There are countless ways to cut a movie. Sometimes it’s best to do straight-forward, continuity editing– one scene happens, then the next. But sometimes, a less obvious editing technique can bring a sequence to life. Parallel editing is one of these unique editing forms that can elevate a movie, drawing comparisons and heightening suspense. So what is parallel editing in film? How can it be used?

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What is Parallel Editing in Film?

Parallel Editing Film Definition

If you’ve spent some time in post-production settings, you’ve probably heard the term “parallel editing.” It gets tossed around a lot, and sometimes people are fast and loose with precise definition.

So what exactly does parallel editing refer to?


What is parallel editing in film?

Parallel editing is an editing technique where two or more different scenes are intercut in order to suggest simultaneity. It can also refer to intercutting between two or more different actions occurring within one expansive scene.

What is Parallel Editing in Film?

Parallel Editing vs Cross Cutting

Does the definition of parallel editing sound vaguely familiar? That’s because it’s very similar to cross cutting, and many will use the two terms interchangeably. But there is actually a difference.

Cross cutting refers to multiple scenes being intercut, but it doesn’t necessarily mean that the scenes are occurring simultaneously. The relationship between cross cutting and parallel editing is like that between rectangles and squares: all parallel editing is cross cutting, but not all cross cutting is parallel editing.

Is your head spinning? Let’s clarify with some examples.

In Mission: ImpossibleRogue Nation, Ethan Hunt and his team are faced with a very complex task. As the discuss how they are going to break into the ultra-secure facility, Christopher McQuarrie and editor Eddie Hamilton use cross-cutting to illustrate the plan:

Mission: Impossible

This is cross cutting and not parallel action, because the intercutting is not meant to suggest both scenes are happening at the same time. In fact, the scene showing their plan never happens at all.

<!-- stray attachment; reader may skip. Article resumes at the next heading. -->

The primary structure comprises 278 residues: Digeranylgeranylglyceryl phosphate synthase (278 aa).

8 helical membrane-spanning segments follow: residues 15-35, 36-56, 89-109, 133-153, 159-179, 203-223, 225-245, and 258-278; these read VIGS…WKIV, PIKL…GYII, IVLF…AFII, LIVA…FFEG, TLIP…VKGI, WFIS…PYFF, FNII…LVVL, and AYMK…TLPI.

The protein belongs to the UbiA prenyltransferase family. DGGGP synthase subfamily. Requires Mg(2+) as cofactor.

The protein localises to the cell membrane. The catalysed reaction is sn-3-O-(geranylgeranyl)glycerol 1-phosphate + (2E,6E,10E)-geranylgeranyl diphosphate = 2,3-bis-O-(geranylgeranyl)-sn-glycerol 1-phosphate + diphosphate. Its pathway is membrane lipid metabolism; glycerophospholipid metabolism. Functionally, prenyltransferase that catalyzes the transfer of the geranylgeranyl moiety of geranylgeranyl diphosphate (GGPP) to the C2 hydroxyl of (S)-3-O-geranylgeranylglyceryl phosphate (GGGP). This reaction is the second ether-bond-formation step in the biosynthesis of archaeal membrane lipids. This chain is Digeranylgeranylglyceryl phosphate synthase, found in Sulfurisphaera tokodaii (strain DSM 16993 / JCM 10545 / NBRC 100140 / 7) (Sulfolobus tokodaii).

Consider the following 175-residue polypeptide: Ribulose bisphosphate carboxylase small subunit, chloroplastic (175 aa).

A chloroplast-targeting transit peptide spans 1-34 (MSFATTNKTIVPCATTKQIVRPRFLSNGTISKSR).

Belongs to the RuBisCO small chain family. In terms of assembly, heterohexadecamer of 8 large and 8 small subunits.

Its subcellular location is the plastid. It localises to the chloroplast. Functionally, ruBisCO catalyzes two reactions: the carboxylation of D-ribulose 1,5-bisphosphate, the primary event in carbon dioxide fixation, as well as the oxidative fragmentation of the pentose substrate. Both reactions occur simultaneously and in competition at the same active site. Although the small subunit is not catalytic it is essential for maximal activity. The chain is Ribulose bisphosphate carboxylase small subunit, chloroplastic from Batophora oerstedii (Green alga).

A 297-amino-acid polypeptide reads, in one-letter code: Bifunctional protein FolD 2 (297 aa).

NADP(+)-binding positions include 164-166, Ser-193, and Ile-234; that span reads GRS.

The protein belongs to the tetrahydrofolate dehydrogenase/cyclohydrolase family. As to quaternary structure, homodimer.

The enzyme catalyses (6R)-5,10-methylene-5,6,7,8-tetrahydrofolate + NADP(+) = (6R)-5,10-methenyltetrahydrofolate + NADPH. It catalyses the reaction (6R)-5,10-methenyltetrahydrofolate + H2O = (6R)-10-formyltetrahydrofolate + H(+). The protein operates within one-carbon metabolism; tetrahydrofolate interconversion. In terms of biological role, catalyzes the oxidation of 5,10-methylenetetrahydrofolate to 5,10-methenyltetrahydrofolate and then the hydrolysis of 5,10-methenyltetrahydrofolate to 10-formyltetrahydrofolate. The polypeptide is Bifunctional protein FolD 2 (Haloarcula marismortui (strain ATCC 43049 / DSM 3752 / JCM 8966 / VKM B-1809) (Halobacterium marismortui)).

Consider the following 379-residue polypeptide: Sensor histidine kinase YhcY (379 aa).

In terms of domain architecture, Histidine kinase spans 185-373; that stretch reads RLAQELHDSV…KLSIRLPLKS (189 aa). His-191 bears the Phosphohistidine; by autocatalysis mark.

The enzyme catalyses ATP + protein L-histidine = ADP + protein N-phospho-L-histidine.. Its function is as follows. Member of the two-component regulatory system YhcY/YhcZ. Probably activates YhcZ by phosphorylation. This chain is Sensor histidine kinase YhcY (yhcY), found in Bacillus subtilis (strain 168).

Now, let’s look at one of the most important scenes in film history: the Odessa steps sequence from Sergei Eisenstein’s Battleship Potemkin.

The Odessa steps parallel cutting

Here, Eisenstein pioneers the use of parallel editing within one larger scene. He intercuts the chaos of the soldier mowing down the masses with a more intimate drama, a mother mourning the loss of her child. These two actions are happening simultaneously, and so the cross cutting here is also parallel editing.

The Odessa steps sequence is a perfect crystallization of how powerful parallel editing can be. Let’s break down some of its uses.

What is Parallel Editing in Film?

Why Use Parallel Editing?

First and foremost, parallel editing suggests simultaneity. If you place two scenes back to back, it may be more difficult to convey that they are happening at the same time.

But parallel editing can be useful beyond this primary purpose.

Build Suspense

Intercutting various scenes can increase suspense. It can draw out the unfurling up time, building anticipation within the audience.

Take this scene from The Battle of Algiers, which cuts between three different rebel bombers.

The Battle of Algiers parallel action film

Here, parallel action has an exponential effect on the suspense in the scene. We see each woman look at the clock, emphasizing the countdown for the explosion. Perhaps more importantly, we see them look around their respective locations, showing us the victims.